The Korea Herald


[Editorial] A warning behind rumors

Government rightly dispels rumors about a looming PF crisis, but valid concerns remain

By Korea Herald

Published : March 28, 2024 - 05:31

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Rumors about “a crisis in April” recently swirled around in the financial and construction sectors last week, floating a possibility that debt problems stemming from project financing could spin out of control and touch off a chain reaction of insolvencies and a credit crunch among home builders and financial firms.

The gist of the rumor is that the government would start restructuring the PF-related sector saddled with troubled building projects and the shortage of funds once the April 10 parliamentary elections are over. This would force weak construction companies to go under, and then hit brokerages and secondary financial firms that lent loans to the beleaguered builders, triggering a wider financial crisis.

Government officials are generally slow to express their views on wild rumors that are likely to fade away over time. The rumors about the PF crisis in April, however, prompted a relatively quick and resolute response from a key aide to President Yoon Suk Yeol, reflecting the potentially explosive impact of such a crisis.

Sung Tae-yoon, director of national policy at the presidential office, said on a KBS TV program Sunday, “There is no chance that a crisis may break out in April.”

Stressing that the government was closely monitoring the PF-related situation, Sung said the most important factors that could worsen the PF problem are interest rates and the construction market conditions.

“Fortunately, interest rate conditions are improving even without (a central bank) rate change,” Sung said. If the benchmark rate is cut, overall conditions about the PF situation in the property market will get better, he added.

High interest rates, coupled with a housing market’s slowdown and rising construction costs, are the major negative factors that could deal a critical blow to PF-based home builders and related financial companies.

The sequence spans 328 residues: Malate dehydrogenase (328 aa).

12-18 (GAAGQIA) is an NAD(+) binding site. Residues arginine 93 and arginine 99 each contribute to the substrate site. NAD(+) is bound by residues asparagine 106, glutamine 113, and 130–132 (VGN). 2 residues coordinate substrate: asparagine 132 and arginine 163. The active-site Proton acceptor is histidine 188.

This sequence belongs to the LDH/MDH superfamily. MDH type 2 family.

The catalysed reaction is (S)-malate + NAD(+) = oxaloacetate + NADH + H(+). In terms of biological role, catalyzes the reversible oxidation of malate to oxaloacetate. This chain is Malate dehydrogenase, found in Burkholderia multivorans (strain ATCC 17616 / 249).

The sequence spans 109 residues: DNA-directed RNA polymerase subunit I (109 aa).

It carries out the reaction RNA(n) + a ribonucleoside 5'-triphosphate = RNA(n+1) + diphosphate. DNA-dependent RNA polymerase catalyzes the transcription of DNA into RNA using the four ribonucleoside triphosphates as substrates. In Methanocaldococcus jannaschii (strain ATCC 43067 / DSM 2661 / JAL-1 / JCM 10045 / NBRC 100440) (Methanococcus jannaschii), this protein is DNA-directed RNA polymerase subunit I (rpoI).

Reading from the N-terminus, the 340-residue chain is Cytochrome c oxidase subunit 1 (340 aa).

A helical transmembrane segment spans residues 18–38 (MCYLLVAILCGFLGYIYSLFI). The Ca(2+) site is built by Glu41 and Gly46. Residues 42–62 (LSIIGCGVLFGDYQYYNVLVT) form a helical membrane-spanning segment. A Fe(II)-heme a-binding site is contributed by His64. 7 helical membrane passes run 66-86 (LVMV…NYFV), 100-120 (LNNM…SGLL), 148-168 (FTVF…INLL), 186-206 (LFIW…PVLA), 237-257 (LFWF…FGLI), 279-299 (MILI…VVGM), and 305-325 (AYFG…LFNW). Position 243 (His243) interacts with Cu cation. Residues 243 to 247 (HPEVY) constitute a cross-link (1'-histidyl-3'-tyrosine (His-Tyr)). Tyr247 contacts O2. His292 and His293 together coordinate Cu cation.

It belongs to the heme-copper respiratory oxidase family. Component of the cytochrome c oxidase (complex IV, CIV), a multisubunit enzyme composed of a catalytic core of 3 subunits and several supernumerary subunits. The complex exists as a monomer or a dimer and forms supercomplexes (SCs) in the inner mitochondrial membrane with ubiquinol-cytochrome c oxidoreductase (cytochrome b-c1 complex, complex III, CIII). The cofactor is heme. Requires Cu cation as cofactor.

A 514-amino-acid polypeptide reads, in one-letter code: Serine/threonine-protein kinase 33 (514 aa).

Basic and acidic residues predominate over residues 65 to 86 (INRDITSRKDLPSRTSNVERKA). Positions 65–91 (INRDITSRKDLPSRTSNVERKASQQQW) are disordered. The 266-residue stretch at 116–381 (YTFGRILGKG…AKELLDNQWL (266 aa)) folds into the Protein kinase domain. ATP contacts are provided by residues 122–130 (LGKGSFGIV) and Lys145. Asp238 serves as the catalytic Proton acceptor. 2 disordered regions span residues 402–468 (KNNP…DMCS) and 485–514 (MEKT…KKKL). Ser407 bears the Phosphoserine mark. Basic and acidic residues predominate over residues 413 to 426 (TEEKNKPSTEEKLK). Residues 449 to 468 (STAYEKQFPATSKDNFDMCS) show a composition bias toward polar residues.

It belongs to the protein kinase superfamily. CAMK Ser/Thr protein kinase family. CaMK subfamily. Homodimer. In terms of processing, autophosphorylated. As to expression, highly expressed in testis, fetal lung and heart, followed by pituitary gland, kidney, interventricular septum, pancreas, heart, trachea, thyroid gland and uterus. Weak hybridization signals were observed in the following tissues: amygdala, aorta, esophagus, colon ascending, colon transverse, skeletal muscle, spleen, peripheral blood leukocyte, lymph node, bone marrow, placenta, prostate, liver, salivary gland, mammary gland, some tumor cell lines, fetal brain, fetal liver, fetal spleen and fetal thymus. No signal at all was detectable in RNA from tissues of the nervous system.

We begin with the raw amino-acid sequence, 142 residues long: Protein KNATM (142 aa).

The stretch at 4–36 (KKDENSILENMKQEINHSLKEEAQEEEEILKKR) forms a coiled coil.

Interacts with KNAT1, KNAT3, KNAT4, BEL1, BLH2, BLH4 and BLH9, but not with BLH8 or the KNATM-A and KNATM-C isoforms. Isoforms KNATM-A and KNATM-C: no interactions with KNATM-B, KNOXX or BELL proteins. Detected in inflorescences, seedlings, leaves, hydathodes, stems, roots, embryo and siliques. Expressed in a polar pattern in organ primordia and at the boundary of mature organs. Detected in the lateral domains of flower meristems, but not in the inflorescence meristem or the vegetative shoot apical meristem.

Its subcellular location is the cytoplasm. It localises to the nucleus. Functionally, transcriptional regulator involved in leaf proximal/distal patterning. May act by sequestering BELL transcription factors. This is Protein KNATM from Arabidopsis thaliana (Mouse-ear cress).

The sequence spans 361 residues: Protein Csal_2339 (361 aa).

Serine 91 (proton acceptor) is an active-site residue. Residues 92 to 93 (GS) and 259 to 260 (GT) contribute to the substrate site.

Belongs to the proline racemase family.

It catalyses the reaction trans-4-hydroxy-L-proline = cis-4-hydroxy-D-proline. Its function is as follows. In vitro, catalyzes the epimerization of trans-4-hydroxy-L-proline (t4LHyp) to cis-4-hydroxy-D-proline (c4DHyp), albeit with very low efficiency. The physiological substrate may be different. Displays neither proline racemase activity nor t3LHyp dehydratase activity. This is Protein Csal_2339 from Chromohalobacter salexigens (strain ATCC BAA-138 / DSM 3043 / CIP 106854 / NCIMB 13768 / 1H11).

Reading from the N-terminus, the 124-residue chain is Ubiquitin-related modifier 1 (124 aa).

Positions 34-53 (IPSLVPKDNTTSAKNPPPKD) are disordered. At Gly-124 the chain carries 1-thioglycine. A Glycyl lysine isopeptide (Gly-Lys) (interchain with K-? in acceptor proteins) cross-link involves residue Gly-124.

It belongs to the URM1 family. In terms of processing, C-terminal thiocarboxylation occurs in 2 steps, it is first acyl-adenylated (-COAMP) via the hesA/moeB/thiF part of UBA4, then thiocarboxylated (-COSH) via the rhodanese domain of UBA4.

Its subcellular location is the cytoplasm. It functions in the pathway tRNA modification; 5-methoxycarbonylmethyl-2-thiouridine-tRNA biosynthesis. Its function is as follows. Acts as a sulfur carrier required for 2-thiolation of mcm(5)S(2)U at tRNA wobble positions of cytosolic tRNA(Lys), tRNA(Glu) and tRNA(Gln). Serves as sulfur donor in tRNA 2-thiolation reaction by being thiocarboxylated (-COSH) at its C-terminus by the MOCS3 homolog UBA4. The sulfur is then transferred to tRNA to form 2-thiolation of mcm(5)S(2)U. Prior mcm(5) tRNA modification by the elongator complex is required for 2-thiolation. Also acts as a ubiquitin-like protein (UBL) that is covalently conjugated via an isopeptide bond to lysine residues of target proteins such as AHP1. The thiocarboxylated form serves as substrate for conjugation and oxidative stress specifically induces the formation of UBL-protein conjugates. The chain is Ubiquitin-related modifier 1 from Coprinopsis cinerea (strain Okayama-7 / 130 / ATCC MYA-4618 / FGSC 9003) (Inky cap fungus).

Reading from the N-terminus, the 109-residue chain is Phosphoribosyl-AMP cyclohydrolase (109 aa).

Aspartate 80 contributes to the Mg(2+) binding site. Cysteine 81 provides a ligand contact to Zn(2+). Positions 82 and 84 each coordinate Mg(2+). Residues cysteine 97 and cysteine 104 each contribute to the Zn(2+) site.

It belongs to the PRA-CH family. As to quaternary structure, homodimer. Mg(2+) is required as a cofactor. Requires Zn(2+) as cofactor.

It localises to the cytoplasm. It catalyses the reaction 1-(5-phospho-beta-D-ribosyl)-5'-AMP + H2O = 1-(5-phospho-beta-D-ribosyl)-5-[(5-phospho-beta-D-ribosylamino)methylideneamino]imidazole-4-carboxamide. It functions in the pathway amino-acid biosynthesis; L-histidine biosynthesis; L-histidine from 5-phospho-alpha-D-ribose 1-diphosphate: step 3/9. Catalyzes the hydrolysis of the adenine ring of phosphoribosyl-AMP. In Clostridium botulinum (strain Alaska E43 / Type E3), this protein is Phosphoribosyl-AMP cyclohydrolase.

The Bank of Korea froze its policy rate at 3.5 percent for the ninth session in February but is now expected to begin cutting rates later this year in step with the US Federal Reserve, which signaled it plans three rate cuts before the end of the year.

But not all factors look hopeful. The market conditions in the construction sector -- one of the two critical factors pinpointed by Sung -- are deteriorating as the housing slump continues. According to the Ministry of Land, Infrastructure and Transport, 886 construction companies have filed for voluntary closure and six have gone bankrupt in less than three months this year. In addition, unsold apartment units continue to pile up, especially among builders outside the metropolitan region.

Particularly worrisome in connection with the lethargic housing market are securities firms, whose property PF loans had a delinquency rate of 13.73 percent as of the end of last year -- far higher than 6.94 percent at savings banks and 2.7 percent on average for the entire financial sector.

There is no doubt that authorities must keep a watch on the PF-linked financial risks in consideration of the increase in delinquency rates and negative market developments. But the current figures seem far more manageable than the past PF crisis that started in 2011 and sent delinquency rates soaring in 2013-2015. This is why both financial authorities and the presidential office strongly claim the ongoing PF woes are unlikely to result in a broader financial crisis in April.

The real task for policymakers is to figure out why rumors about a PF crisis keep surfacing again and again. One reason might be that the government and financial authorities earlier decided to address the PF problem only after the elections, even though financial firms should lose no time in handling PF debt losses amid rising loan delinquency rates.

Another aspect to consider is that recurring risk rumors should not be ignored, as they tend to reflect concerns among market players -- a warning signal that deserves attention, especially in the financial markets, where public sentiment matters.